Sharks on Twitter, Stoned Dolphins, and DNA Barcodes

Written by on January 1, 2014 in Marine Life

Daily Summary

DNA barcoding to monitor marine mammal genetic diversity
Some marine mammals are easy to observe but others can be more difficult to observe based on their habitat or behavior. A new tracking method may make monitoring marine mammal biodiversity much easier. Researchers have evaluated the usefulness of DNA barcoding and found that when used in combination with a stranding network, DNA barcoding will clearly increase the accuracy of the monitoring of marine mammal biodiversity. It will also help researchers better understand the impacts of climate change on the marine environment.

Puffer fish.

Puffer fish. Photo credit: Saspotato via photopin cc.

Pass the puffer, Flipper: dolphins high on toxic fish
Dolphins have been caught on camera chewing on puffer fish to get high. When the puffer fish are threatened they release a nerve toxin which, in low doses, appears to have a narcotic effect on dolphins. Cameras recorded male bottlenose dolphins entering a “trance-like state” after chewing on the puffer fish. However, not everyone is convinced that dolphins are getting stoned. Read more here: Do Stoned Dolphins Give ‘Puff Puff Pass’ A Whole New Meaning?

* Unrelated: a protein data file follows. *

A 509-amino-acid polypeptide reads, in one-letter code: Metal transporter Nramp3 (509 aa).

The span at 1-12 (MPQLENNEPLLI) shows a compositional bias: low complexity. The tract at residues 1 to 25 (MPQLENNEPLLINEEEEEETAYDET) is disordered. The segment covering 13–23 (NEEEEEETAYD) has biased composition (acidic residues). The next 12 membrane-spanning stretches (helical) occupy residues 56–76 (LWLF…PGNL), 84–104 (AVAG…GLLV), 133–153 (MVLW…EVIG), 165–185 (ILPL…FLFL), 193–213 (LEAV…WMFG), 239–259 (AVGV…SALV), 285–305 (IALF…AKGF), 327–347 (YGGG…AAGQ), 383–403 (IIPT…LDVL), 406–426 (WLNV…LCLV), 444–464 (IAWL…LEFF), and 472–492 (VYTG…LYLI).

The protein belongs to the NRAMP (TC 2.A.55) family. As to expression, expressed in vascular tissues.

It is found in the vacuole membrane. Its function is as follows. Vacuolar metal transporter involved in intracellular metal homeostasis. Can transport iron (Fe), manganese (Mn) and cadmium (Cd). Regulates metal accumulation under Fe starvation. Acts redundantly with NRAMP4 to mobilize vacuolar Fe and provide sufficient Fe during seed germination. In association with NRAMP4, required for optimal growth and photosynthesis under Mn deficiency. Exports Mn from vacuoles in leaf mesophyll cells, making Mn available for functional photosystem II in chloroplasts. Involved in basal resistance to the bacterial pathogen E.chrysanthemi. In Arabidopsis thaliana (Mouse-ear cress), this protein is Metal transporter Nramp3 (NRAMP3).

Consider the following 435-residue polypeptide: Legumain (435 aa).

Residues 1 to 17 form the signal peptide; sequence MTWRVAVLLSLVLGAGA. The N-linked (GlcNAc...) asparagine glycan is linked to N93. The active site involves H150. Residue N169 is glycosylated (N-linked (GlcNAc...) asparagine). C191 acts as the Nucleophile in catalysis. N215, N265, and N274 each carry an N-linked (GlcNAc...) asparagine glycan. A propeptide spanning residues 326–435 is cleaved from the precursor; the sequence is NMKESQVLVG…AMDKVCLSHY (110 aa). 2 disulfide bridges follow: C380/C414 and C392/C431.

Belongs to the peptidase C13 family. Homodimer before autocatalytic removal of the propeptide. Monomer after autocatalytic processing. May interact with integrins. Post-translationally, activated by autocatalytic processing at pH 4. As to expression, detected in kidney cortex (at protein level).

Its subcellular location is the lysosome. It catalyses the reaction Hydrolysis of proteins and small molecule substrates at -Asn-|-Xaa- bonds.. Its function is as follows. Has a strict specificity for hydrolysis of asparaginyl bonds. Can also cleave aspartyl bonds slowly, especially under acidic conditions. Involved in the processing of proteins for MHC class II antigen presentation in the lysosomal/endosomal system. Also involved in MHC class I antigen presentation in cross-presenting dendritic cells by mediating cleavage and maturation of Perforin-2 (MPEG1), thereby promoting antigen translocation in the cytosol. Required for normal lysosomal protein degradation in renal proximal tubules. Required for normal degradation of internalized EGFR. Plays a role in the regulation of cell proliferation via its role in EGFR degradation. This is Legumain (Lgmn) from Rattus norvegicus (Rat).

Sharks Are Using Twitter To Warn Swimmers In Australia (Yes, Really)
A new program has put Australian sharks on Twitter. Several hundred sharks were fitted with transmitters that post automatic updates to Twitter when one of the tagged sharks swims near a beach. The Tweets are shared on Surf Life Saving Western Australia’s feed (@SLSWA). This automated system is a much quicker way of informing the public of shark sightings.

Copyright © 2013 by Marine Science Today, a publication of Marine Science Today LLC.

About the Author

About the Author: Emily Tripp is the Publisher and Editor of She holds marine science and biology degrees from the University of Miami's Rosenstiel School of Marine and Atmospheric Science and a Master of Advanced Studies degree in Marine Biodiversity and Conservation from Scripps Institution of Oceanography. When she's not writing about marine science, she's probably running around outside or playing with her dog. .


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